Electrochemistry of Room-Temperature/ Articles about substances designated as ionic liquids have begun to appear with increasing regularity in chemistry journals around the world

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Electrochemistry of Room-Temperature

Ionic Liquids and Melts

Tetsuya Tsuda and Charles L. Hussey

Department of Chemistry and Biochemistry, The University of Mississippi, University, Mississippi 38677-1848, USA


Articles about substances designated as ionic liquids have begun to appear with increasing regularity in chemistry journals around the world. The recent advent of the terms ionic liquid or ionic liquids, and the publication of numerous articles promoting the unusual properties and potential uses of these materials suggest that they are new and heretofore unrecognized substances. However, these names are just a more modern way to describe molten or fused salts. Such liquid salts have been recognized since the very beginning of modern chemistry, and they form the basis for several key industrial processes, e.g., the electrolytic production of aluminum. A careful review of the literature indicates that the ionic liquids label is almost universally applied to salts that exist in the liquid state at or proximate to room temperature, leading to the useful abbreviations RTIL or RTILs. As such, these labels provide a convenient way to differentiate low-melting salts from their highermelting cousins.

R.E. White (ed.), Modern Aspects of Electrochemistry, No. 45, Modern Aspects of

Electrochemistry 45, DOI 10.1007/978-1-4419-0655-7_2, 

© Springer Science+Business Media, LLC 2009



Figure 1. Number of published articles as a function of year estimated from on-line searches using SciFinder.  “Ionic liquid(s)”, “molten salt(s)”, and “fused salt(s) were used as keywords.”

Figure 1 illustrates the explosive growth in scientific articles about ionic liquids during the past decade compared to publications containing the descriptors molten or fused salts. These data were collected by using SciFinder. Figure 2 depicts the number of patents issued for all aspects of ionic liquids and for molten or fused salts. Although interest in the technological applications of latter materials is stronger than ever before, the increase in the number of patents devoted to ionic liquids parallels the explosive growth in the number of scientific articles on this subject. There are many factors behind the intense interest in low-melting ionic liquids. Some of these factors include high electrical conductivities that reach to nearly 100 mS cm-1; large liquidus ranges, commonly 173 ~ 450 K; wide electrochemical windows extending to ~5.8 V in some cases; negligible vapor pressure at room temperature; and easily tunable physical and chemical properties.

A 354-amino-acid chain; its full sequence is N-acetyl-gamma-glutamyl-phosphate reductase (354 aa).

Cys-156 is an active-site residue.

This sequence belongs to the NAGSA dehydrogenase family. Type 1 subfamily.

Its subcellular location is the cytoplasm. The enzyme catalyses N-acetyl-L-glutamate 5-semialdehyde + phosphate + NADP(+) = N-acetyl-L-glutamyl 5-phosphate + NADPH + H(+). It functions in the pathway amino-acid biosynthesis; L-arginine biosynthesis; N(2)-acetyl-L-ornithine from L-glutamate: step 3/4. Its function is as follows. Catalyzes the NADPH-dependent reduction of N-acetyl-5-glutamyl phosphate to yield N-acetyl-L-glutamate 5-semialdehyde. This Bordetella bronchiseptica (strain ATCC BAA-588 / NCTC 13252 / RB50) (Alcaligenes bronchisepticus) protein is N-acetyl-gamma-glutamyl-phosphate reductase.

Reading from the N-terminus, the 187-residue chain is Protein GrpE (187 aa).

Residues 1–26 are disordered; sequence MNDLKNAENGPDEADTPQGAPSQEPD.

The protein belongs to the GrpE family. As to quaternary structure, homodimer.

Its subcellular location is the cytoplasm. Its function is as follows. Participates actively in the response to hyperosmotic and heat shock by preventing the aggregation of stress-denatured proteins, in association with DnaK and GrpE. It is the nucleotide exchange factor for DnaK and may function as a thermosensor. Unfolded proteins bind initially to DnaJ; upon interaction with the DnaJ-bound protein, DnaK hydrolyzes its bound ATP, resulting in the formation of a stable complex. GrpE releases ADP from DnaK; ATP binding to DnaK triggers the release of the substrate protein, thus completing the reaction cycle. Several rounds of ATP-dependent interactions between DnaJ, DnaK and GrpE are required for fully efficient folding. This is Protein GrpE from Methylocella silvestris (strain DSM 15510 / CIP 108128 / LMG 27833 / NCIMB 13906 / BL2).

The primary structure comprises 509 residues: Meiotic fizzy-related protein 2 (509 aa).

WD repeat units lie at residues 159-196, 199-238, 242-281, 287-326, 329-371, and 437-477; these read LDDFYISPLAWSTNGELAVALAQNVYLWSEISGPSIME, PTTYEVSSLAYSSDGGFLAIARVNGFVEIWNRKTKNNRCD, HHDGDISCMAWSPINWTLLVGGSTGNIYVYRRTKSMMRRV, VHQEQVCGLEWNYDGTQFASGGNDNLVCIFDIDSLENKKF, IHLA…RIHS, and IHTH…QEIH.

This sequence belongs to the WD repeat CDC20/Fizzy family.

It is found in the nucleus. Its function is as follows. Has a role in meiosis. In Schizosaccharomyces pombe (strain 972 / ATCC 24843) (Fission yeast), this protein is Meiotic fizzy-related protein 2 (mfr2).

Recently, research groups in the UK,1 US,2,3 and Japan4 have attempted to present definitions for what exactly defines or constitutes an ionic liquid. We have restated some of the more universal-


Figure 2. Number of patents as a function of year estimated from on-line searches using SciFinder.  The keywords were the same as those used to prepare Fig. 1.

ly accepted simple characteristics of these materials as an aid to the readers of this Chapter:

a)  Ionic liquids are composed entirely of cations and anions.

b)  Ionic liquids contain no molecular solvent(s).

c)  Although the ionic liquid label properly applies equally well to a molten or fused salt, currently it is by agreement assigned only to salts that are liquid at or below 373 K.

d)  Low-melting mixtures with melting points ≤ 300 K, such as choline chloride-urea or those based on zwitter ions or acetamide, are not ionic liquids in the truest sense because they do not adhere to rules a) and b). However, they can be included with ionic liquids under the broad label roomtemperature melts

There are numerous short reviews or focused articles about the general properties of ionic liquids,3,5-18 as well as applications involving analytical chemistry,19-23 batteries,24,25 catalysis,26-35 electrochemistry,36-38 inorganic materials,39-41 organic synthesis,42-45 supercritical fluid extraction,46 and even the use of ionic liquids for the preparation of cellulose materials.47 In addition to these reviews, there are numerous monographs devoted to ionic liquids48-59 and proceedings volumes derived from meetings dedicated to ionic liquids, especially the biennial international meetings sponsored by The Electrochemical Society, Inc.60 The preponderance of early research on ionic liquids was focused on haloaluminates, especially room-temperature chloroaluminate ionic liquids, and several

detailed reviews about these materials have appeared.6,7,9,11,36,37,39 In view of this previous work, the current article will be devoted primarily to non-haloaluminate ionic liquids. (These previous reviews are still worth reading even if you are not interested in haloaluminate ionic liquids because many of the fundamental techniques used to prepare and synthesize the other classes of ionic liquids are based on work initiated with haloaluminates, especially the chloroaluminates.)

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